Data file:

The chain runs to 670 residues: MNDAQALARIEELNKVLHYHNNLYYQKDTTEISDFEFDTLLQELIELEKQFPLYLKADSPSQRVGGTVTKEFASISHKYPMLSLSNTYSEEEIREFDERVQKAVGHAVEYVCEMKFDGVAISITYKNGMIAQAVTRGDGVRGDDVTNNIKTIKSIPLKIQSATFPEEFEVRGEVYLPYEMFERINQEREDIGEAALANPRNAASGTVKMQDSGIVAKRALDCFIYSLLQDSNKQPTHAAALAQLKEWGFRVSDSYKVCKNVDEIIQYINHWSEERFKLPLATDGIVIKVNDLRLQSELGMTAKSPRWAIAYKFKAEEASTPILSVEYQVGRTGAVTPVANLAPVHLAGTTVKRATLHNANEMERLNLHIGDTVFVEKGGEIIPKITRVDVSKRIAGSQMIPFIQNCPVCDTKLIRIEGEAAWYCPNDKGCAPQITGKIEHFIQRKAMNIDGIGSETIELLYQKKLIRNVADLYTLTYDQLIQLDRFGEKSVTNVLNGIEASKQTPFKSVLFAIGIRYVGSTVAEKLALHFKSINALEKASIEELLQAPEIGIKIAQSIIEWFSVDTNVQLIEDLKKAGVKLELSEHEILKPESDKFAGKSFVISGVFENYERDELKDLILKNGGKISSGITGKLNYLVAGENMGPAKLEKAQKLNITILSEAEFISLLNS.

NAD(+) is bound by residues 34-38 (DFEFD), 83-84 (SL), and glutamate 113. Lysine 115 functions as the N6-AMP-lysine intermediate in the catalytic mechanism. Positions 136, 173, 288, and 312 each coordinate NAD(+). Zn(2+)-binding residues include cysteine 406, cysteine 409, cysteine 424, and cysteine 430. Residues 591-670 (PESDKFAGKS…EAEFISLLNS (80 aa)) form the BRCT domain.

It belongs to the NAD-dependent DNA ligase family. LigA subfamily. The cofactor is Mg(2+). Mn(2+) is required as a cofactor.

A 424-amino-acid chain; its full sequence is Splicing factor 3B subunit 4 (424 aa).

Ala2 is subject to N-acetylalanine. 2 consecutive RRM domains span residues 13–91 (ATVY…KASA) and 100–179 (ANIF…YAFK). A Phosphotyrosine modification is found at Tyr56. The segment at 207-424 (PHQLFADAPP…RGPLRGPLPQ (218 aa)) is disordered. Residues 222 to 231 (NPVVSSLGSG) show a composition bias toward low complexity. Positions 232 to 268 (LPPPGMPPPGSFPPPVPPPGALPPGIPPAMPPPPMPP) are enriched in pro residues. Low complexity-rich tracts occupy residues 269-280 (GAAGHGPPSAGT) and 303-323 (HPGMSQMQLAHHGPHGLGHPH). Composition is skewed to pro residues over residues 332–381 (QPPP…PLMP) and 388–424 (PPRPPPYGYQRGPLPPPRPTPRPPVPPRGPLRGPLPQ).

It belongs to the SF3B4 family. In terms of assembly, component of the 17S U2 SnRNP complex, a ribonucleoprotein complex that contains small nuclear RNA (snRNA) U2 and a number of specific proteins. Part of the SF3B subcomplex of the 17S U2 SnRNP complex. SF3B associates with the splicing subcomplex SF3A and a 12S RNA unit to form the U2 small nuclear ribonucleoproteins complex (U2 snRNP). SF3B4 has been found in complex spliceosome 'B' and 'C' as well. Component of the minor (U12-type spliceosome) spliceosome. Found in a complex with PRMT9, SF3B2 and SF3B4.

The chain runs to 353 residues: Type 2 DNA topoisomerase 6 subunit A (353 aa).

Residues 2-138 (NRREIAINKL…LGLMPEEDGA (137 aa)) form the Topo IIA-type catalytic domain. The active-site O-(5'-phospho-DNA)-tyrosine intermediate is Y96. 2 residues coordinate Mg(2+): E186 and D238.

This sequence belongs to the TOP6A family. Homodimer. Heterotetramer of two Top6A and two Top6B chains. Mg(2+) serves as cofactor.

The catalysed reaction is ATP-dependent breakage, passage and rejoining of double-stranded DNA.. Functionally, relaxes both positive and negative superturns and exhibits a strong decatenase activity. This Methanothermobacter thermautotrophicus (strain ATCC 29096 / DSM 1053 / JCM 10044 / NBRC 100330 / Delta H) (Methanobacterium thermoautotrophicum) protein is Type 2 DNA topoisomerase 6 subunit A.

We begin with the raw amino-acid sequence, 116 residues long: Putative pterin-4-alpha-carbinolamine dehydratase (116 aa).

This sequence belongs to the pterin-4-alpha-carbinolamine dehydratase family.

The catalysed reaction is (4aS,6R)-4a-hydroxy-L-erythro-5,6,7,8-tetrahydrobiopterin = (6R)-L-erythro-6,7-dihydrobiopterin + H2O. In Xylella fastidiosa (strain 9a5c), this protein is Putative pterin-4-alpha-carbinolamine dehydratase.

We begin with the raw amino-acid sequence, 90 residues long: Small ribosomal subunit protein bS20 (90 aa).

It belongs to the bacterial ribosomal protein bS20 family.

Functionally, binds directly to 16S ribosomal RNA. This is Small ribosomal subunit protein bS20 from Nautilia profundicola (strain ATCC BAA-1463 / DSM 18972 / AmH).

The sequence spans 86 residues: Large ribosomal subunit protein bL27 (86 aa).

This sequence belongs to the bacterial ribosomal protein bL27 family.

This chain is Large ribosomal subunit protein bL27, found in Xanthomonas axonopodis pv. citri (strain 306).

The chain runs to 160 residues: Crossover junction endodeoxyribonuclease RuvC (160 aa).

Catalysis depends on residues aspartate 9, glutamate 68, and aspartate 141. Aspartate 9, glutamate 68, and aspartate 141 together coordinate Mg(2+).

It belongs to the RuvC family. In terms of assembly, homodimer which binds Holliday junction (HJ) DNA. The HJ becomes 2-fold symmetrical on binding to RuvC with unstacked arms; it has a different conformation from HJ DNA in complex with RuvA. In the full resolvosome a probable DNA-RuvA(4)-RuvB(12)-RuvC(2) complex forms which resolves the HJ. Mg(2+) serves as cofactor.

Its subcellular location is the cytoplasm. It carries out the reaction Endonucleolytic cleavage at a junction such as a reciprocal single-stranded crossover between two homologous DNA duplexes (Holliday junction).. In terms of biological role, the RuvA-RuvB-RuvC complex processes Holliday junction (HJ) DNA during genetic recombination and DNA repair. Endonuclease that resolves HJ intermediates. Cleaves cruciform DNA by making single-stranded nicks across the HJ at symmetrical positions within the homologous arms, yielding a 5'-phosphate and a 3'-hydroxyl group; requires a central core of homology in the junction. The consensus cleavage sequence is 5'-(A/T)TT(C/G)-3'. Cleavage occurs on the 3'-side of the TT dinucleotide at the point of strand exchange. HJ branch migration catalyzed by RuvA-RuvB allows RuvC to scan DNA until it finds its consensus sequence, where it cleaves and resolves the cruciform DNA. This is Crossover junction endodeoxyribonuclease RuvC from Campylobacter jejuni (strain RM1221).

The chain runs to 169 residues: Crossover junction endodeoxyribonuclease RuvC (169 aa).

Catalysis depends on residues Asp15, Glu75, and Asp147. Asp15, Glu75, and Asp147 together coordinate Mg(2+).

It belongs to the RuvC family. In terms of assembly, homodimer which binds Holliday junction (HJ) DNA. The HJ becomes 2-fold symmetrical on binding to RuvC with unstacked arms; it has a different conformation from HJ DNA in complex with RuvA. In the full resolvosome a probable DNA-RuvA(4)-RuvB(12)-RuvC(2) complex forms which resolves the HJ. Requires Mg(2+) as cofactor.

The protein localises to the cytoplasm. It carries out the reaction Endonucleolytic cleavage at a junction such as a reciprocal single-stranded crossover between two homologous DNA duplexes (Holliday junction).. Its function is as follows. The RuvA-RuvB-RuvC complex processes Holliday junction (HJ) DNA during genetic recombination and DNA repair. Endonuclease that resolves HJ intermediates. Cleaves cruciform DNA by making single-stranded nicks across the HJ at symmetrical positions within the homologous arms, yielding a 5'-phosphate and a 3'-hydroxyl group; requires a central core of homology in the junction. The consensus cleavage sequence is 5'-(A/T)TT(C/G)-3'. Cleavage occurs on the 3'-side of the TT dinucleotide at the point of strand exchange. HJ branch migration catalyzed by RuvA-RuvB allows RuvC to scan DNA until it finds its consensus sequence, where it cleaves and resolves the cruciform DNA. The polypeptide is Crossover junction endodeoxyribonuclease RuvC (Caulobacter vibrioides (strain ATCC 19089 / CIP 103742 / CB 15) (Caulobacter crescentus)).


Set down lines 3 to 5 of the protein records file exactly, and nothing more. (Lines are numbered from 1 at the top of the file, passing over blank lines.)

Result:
It belongs to the NAD-dependent DNA ligase family. LigA subfamily. The cofactor is Mg(2+). Mn(2+) is required as a cofactor.

A 424-amino-acid chain; its full sequence is Splicing factor 3B subunit 4 (424 aa).

Ala2 is subject to N-acetylalanine. 2 consecutive RRM domains span residues 13–91 (ATVY…KASA) and 100–179 (ANIF…YAFK). A Phosphotyrosine modification is found at Tyr56. The segment at 207-424 (PHQLFADAPP…RGPLRGPLPQ (218 aa)) is disordered. Residues 222 to 231 (NPVVSSLGSG) show a composition bias toward low complexity. Positions 232 to 268 (LPPPGMPPPGSFPPPVPPPGALPPGIPPAMPPPPMPP) are enriched in pro residues. Low complexity-rich tracts occupy residues 269-280 (GAAGHGPPSAGT) and 303-323 (HPGMSQMQLAHHGPHGLGHPH). Composition is skewed to pro residues over residues 332–381 (QPPP…PLMP) and 388–424 (PPRPPPYGYQRGPLPPPRPTPRPPVPPRGPLRGPLPQ).